South Australia was plunged into darkness in September when a freak storm destroyed transmission lines and a key connection to Victoria “tripped” off due to automatic safety procedures.
Energy Minister Josh Frydenberg kicked off a political storm by appearing to lay some of the blame on the state’s reliance on renewable energy.
A final report from the Australian Energy Market Operator concluded reliance on “non-synchronous” forms of energy did, generally speaking, make SA more vulnerable in a crisis, and said the industry needed to “build resilience to extreme events”.
Praising the “extraordinary collaboration” between Tesla and Neoen on Friday, Mr Weatherill said the battery would “completely transform the way in which renewable energy is stored and also stabilise the South Australian network”.
The costs of stabilisation have been a primary contributor to sky-high power bills in the state. Mr Joshi said the mega-battery should “hypothetically” ease pressure on prices “but it will be quite interesting to see what happens”.
Neoen executive Romain Desrousseaux said the project would demonstrate “large-scale battery storage is both possible and now commercially viable” and that renewable energy can provide “dependable, distributable power”.
Mr Musk, appearing mindful of critiques about the physical attractiveness of renewable energy projects in Australia, said he would also endeavour to make the battery farm “look good” as a “tourist destination for some period of time”.
“Australia rocks!” he tweeted later.
Tesla’s powerpack – what we know
How many houses will it power, and for how long?
Tesla says its project will provide enough power for more than 30,000 homes – the same amount that lost power during a state-wide blackout in September 2016. The battery is designed to run at full power for about one hour and twenty minutes.
How much will it cost?
Costs were not detailed on Friday. Tesla founder Elon Musk has previously quoted US$250 ($AU330) per kilowatt-hour “at the pack level” for 100-megawatt-hour-plus systems.
The proposed system would contain 129,000 kilowatt-hours of capacity, meaning the project’s cost would start at around $42 million. The head of Tesla’s battery division has quoted a cost of about $65 million in the past. Other experts say a system of that size is likely to cost somewhere between $60 and $120 million.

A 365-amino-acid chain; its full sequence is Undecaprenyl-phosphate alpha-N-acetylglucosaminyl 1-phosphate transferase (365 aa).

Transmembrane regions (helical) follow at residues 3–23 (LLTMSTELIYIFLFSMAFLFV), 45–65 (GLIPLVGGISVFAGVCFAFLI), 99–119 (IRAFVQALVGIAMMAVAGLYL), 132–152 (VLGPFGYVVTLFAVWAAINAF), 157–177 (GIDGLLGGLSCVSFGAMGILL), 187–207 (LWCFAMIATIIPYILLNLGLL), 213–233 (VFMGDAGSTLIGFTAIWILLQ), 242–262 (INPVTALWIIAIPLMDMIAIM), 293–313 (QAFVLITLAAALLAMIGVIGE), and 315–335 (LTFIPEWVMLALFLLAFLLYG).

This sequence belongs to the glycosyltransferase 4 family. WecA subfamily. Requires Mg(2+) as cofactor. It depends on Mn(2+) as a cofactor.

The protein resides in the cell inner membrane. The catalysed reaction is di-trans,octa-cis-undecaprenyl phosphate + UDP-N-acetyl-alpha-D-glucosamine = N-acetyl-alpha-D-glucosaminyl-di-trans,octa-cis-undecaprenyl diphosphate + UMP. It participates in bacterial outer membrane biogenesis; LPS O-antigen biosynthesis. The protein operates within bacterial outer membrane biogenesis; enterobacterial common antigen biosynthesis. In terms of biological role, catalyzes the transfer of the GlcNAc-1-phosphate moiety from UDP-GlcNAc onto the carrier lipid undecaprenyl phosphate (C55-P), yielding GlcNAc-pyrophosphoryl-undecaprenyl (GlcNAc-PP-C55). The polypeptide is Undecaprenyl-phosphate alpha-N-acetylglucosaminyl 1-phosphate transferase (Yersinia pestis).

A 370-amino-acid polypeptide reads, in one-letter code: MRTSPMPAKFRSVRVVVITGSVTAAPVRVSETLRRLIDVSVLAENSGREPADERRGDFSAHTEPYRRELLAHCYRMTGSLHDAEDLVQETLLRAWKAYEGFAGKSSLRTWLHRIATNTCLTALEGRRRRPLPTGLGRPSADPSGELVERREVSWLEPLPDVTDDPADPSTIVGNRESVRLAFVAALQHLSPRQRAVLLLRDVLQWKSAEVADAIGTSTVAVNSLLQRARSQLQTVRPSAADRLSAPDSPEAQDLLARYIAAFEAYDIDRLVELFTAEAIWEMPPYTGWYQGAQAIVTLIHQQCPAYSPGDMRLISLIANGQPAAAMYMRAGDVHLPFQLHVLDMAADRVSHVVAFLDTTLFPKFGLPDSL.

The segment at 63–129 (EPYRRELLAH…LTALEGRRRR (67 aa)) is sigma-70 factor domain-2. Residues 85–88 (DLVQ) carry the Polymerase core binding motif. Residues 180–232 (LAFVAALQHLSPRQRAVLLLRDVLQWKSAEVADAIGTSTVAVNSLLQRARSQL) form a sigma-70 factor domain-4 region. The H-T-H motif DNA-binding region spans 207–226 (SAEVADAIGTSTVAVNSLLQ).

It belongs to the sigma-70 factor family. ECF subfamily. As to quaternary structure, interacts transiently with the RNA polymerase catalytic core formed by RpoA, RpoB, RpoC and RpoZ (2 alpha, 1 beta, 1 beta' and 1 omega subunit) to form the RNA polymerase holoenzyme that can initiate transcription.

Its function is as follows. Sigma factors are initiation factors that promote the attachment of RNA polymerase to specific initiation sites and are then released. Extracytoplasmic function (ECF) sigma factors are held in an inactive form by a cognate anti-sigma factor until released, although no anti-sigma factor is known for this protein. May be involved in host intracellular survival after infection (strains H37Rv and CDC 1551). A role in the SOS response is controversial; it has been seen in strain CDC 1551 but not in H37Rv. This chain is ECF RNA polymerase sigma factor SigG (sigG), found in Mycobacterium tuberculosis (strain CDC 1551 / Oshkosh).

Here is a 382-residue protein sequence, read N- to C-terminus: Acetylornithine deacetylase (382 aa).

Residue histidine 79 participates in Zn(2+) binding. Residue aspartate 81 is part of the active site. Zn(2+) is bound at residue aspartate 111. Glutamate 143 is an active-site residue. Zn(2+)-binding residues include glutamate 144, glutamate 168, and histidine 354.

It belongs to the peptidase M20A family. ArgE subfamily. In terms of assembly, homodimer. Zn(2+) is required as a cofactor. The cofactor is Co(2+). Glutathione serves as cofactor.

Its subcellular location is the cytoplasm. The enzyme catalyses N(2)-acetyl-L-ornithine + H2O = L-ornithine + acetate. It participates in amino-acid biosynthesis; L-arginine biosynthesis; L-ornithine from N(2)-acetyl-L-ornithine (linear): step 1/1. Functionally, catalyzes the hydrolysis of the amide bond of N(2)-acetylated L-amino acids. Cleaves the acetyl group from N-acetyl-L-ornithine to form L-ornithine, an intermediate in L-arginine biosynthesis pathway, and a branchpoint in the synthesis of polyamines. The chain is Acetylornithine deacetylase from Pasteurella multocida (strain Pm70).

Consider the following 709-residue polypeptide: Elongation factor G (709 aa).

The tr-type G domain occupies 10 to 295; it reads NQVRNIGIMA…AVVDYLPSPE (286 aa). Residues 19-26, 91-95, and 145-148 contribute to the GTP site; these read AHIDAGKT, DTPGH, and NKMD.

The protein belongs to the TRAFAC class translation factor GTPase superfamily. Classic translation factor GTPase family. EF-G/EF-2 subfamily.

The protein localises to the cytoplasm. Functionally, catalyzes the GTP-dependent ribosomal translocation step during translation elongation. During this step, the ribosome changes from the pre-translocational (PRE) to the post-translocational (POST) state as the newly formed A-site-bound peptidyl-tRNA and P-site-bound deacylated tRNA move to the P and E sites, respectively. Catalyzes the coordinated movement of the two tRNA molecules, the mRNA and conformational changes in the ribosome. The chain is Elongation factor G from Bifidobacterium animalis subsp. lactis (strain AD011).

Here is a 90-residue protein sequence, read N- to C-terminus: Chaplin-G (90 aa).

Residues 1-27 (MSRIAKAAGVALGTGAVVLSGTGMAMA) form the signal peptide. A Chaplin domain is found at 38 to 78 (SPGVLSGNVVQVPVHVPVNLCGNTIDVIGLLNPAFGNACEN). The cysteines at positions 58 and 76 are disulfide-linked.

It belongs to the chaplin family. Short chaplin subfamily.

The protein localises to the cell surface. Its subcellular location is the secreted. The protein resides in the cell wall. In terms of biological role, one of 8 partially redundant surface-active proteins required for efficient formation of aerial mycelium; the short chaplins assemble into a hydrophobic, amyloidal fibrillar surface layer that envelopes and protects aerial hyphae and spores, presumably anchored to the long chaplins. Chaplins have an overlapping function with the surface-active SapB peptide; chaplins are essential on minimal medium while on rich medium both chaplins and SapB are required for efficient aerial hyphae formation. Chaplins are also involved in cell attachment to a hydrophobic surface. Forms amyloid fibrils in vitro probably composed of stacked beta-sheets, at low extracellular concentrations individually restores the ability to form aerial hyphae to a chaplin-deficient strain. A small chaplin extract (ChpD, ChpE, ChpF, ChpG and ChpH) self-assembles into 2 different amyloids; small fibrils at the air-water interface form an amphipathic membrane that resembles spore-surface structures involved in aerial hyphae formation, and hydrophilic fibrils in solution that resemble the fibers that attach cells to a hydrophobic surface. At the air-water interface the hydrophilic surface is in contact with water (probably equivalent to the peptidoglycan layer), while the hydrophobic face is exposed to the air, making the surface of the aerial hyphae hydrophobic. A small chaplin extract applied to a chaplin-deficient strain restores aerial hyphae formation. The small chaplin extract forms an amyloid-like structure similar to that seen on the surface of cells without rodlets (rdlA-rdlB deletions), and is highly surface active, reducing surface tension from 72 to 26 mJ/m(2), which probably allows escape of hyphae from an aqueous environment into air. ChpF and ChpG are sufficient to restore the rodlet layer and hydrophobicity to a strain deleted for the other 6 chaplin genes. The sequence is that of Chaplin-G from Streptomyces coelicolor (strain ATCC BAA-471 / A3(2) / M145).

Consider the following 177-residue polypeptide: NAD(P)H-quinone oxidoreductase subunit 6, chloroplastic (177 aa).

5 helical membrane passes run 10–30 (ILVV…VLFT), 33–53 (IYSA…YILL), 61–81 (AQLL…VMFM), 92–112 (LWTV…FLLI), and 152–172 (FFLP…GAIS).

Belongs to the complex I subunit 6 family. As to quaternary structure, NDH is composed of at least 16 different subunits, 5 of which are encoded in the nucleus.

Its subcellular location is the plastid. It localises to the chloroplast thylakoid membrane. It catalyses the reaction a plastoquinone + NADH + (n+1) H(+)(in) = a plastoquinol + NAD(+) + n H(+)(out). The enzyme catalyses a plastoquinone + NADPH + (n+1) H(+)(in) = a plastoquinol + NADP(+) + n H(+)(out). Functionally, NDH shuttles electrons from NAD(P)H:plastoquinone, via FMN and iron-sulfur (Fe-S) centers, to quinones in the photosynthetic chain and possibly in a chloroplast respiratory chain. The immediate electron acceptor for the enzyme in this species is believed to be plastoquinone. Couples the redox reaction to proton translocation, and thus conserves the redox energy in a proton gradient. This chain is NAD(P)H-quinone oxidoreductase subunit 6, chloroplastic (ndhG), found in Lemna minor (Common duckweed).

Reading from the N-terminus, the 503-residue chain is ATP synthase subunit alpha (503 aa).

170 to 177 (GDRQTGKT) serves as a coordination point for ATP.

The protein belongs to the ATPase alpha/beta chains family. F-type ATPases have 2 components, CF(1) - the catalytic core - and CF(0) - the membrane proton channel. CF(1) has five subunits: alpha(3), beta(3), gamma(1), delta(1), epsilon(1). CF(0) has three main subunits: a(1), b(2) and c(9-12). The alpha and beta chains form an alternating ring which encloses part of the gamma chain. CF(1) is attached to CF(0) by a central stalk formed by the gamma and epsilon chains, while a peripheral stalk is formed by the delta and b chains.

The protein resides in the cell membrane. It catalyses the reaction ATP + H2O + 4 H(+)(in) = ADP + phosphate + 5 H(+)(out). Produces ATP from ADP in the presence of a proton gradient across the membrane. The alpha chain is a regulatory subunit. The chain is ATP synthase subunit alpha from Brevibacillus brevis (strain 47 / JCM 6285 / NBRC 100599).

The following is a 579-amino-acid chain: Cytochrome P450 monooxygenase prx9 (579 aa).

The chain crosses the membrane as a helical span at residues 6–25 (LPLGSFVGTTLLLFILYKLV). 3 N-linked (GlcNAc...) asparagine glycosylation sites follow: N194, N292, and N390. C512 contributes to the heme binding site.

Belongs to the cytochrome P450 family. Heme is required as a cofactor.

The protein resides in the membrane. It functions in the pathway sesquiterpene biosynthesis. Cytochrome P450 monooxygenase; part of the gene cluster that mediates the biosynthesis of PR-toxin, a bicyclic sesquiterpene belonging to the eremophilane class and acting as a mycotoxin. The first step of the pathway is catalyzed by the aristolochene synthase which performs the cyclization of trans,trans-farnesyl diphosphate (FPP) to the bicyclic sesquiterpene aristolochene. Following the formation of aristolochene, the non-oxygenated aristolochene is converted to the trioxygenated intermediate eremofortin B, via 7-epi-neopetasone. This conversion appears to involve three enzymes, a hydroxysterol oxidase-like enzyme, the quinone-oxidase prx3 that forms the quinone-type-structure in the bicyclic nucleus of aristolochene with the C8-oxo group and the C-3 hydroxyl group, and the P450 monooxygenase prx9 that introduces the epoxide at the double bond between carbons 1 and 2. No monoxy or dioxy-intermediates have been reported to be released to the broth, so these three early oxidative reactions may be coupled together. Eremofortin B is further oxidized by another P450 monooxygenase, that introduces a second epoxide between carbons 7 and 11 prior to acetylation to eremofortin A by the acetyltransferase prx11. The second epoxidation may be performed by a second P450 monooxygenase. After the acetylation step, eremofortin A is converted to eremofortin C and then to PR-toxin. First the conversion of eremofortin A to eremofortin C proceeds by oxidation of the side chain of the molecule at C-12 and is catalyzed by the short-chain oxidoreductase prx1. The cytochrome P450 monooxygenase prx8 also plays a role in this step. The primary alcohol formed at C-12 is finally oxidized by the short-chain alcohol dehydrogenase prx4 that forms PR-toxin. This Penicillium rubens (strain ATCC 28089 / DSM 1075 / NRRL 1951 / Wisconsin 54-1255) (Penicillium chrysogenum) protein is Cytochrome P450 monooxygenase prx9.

How much will it store?
It’s the world’s largest battery. Tesla says it will store 100 megawatts of charge. The powerpack will be charged using energy generated by the Hornsdale Wind Farm, before pumping the electricity back into the grid during peak hours.
Dr Roger Dargaville, Monash University senior lecturer in renewable energy, said the battery would be able to supply about 1/15th of South Australia’s peak energy need for one hour and 20 minutes.
How long will it take to build?
The battery is due for completion in December according to Tesla. Elon Musk famously promised to build the battery within 100 days of signing contracts “or it is free”.
How will it affect energy prices?
Unclear at this stage, but South Australian Premier Jay Weatherill said it would “put downward pressure on prices here”.
Dr Dargaville believes the system may in fact increase energy bills if it is privately owned, because whoever owned it would need to find a way to make money on their investment. The battery station would be unlikely to generate significant profit by itself, he said.
“It’s not designed to save consumers money on their bills – it’s designed to help keep the lights on during a 45-degree day in Adelaide.”
How big will it be?
About 620 of Tesla’s Powerpacks will be used to build the battery
How long will it take to build?
100 days from the signing of contracts “or it is free”, says Elon Musk
With Liam Mannix